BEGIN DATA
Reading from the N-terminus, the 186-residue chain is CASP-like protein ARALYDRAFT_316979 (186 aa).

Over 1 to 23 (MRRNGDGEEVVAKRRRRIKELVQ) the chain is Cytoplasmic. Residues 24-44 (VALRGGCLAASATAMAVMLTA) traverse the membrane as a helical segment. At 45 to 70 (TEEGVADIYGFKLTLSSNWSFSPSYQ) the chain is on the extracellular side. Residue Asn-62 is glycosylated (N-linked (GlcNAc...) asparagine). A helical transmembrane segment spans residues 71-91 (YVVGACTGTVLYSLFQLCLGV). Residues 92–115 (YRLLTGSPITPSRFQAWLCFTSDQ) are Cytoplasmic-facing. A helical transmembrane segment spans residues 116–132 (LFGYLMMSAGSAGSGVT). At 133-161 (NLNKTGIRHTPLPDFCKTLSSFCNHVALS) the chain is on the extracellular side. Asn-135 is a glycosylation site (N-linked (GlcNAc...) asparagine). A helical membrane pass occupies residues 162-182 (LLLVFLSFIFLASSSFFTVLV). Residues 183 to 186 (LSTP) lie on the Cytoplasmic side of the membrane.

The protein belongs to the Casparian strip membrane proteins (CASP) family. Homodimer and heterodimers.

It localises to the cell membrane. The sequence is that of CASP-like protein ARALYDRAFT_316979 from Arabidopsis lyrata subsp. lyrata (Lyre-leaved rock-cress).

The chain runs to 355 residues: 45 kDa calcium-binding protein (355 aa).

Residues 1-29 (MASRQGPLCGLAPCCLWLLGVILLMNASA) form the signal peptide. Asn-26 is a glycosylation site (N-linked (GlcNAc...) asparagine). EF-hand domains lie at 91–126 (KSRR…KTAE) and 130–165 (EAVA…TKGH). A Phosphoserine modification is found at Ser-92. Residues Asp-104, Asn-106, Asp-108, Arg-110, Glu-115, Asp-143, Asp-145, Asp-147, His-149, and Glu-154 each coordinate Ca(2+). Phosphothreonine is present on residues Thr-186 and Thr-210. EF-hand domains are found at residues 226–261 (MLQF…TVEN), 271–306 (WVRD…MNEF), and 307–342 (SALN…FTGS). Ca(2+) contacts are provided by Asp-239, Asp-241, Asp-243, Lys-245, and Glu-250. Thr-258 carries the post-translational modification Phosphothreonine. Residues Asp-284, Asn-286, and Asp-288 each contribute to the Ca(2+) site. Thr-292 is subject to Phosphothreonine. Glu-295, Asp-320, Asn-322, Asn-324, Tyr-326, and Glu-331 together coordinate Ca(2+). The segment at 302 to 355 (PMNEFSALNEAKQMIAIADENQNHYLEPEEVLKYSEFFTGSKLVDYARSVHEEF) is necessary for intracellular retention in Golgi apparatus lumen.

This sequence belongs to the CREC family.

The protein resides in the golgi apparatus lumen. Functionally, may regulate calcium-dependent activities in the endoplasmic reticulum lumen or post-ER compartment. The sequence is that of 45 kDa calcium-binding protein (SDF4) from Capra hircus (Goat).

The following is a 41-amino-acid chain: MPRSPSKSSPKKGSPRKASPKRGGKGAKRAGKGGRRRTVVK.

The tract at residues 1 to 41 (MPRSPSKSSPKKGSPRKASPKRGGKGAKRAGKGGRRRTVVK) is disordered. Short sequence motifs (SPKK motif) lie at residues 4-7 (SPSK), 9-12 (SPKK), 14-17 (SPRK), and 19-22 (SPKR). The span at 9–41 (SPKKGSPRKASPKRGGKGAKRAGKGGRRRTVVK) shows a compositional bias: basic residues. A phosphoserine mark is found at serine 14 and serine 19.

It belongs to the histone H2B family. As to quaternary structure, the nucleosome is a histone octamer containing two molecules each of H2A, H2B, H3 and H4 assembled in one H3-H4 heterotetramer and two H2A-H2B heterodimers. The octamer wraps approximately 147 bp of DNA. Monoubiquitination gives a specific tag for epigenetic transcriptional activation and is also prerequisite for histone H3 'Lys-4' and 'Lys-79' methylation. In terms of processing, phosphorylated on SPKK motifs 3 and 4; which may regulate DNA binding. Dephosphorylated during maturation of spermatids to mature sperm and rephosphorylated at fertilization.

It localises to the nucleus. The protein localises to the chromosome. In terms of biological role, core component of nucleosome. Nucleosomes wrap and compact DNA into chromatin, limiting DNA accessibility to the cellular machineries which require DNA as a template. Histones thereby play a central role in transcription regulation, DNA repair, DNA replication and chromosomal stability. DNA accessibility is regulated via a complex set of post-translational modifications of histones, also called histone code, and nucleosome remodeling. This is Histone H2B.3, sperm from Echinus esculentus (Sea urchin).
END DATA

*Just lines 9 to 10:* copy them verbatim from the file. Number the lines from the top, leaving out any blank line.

The following is a 41-amino-acid chain: MPRSPSKSSPKKGSPRKASPKRGGKGAKRAGKGGRRRTVVK.

The tract at residues 1 to 41 (MPRSPSKSSPKKGSPRKASPKRGGKGAKRAGKGGRRRTVVK) is disordered. Short sequence motifs (SPKK motif) lie at residues 4-7 (SPSK), 9-12 (SPKK), 14-17 (SPRK), and 19-22 (SPKR). The span at 9–41 (SPKKGSPRKASPKRGGKGAKRAGKGGRRRTVVK) shows a compositional bias: basic residues. A phosphoserine mark is found at serine 14 and serine 19.